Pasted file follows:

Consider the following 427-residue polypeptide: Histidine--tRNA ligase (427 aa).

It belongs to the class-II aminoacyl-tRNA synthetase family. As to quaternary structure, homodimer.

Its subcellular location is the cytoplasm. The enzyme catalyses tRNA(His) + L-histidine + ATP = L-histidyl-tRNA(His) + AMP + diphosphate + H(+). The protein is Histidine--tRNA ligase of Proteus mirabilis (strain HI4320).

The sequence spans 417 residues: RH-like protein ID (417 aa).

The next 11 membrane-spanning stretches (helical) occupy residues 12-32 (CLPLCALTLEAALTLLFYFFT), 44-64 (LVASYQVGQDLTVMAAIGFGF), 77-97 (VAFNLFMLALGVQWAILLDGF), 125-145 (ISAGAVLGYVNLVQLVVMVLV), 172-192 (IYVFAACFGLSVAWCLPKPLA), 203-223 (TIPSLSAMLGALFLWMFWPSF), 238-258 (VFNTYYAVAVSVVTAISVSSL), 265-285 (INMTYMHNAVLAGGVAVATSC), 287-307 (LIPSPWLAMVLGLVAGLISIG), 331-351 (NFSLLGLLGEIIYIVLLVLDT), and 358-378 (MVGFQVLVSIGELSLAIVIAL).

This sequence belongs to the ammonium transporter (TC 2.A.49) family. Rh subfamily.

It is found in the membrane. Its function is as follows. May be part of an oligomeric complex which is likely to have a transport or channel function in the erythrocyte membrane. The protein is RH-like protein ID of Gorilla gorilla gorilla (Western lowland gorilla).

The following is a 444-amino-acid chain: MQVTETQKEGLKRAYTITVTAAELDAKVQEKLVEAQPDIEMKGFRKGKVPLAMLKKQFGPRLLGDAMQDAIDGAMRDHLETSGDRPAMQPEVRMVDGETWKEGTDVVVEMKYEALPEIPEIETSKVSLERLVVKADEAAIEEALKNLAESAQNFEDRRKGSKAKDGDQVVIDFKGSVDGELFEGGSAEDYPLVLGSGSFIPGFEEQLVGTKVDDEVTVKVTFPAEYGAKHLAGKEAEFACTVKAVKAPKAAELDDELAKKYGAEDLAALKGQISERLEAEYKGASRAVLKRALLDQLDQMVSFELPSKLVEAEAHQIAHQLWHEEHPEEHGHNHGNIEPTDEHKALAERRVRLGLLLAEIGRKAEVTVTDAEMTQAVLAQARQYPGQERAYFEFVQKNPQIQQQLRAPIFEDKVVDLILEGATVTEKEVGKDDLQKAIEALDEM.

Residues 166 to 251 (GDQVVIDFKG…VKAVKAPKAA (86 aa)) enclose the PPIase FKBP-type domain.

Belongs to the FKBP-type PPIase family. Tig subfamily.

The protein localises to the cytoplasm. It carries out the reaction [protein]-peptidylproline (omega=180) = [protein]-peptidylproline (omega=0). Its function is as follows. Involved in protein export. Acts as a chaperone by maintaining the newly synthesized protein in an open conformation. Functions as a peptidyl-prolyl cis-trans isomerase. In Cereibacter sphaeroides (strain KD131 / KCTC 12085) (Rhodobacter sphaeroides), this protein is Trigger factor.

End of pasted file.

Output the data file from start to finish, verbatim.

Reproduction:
Consider the following 427-residue polypeptide: Histidine--tRNA ligase (427 aa).

It belongs to the class-II aminoacyl-tRNA synthetase family. As to quaternary structure, homodimer.

Its subcellular location is the cytoplasm. The enzyme catalyses tRNA(His) + L-histidine + ATP = L-histidyl-tRNA(His) + AMP + diphosphate + H(+). The protein is Histidine--tRNA ligase of Proteus mirabilis (strain HI4320).

The sequence spans 417 residues: RH-like protein ID (417 aa).

The next 11 membrane-spanning stretches (helical) occupy residues 12-32 (CLPLCALTLEAALTLLFYFFT), 44-64 (LVASYQVGQDLTVMAAIGFGF), 77-97 (VAFNLFMLALGVQWAILLDGF), 125-145 (ISAGAVLGYVNLVQLVVMVLV), 172-192 (IYVFAACFGLSVAWCLPKPLA), 203-223 (TIPSLSAMLGALFLWMFWPSF), 238-258 (VFNTYYAVAVSVVTAISVSSL), 265-285 (INMTYMHNAVLAGGVAVATSC), 287-307 (LIPSPWLAMVLGLVAGLISIG), 331-351 (NFSLLGLLGEIIYIVLLVLDT), and 358-378 (MVGFQVLVSIGELSLAIVIAL).

This sequence belongs to the ammonium transporter (TC 2.A.49) family. Rh subfamily.

It is found in the membrane. Its function is as follows. May be part of an oligomeric complex which is likely to have a transport or channel function in the erythrocyte membrane. The protein is RH-like protein ID of Gorilla gorilla gorilla (Western lowland gorilla).

The following is a 444-amino-acid chain: MQVTETQKEGLKRAYTITVTAAELDAKVQEKLVEAQPDIEMKGFRKGKVPLAMLKKQFGPRLLGDAMQDAIDGAMRDHLETSGDRPAMQPEVRMVDGETWKEGTDVVVEMKYEALPEIPEIETSKVSLERLVVKADEAAIEEALKNLAESAQNFEDRRKGSKAKDGDQVVIDFKGSVDGELFEGGSAEDYPLVLGSGSFIPGFEEQLVGTKVDDEVTVKVTFPAEYGAKHLAGKEAEFACTVKAVKAPKAAELDDELAKKYGAEDLAALKGQISERLEAEYKGASRAVLKRALLDQLDQMVSFELPSKLVEAEAHQIAHQLWHEEHPEEHGHNHGNIEPTDEHKALAERRVRLGLLLAEIGRKAEVTVTDAEMTQAVLAQARQYPGQERAYFEFVQKNPQIQQQLRAPIFEDKVVDLILEGATVTEKEVGKDDLQKAIEALDEM.

Residues 166 to 251 (GDQVVIDFKG…VKAVKAPKAA (86 aa)) enclose the PPIase FKBP-type domain.

Belongs to the FKBP-type PPIase family. Tig subfamily.

The protein localises to the cytoplasm. It carries out the reaction [protein]-peptidylproline (omega=180) = [protein]-peptidylproline (omega=0). Its function is as follows. Involved in protein export. Acts as a chaperone by maintaining the newly synthesized protein in an open conformation. Functions as a peptidyl-prolyl cis-trans isomerase. In Cereibacter sphaeroides (strain KD131 / KCTC 12085) (Rhodobacter sphaeroides), this protein is Trigger factor.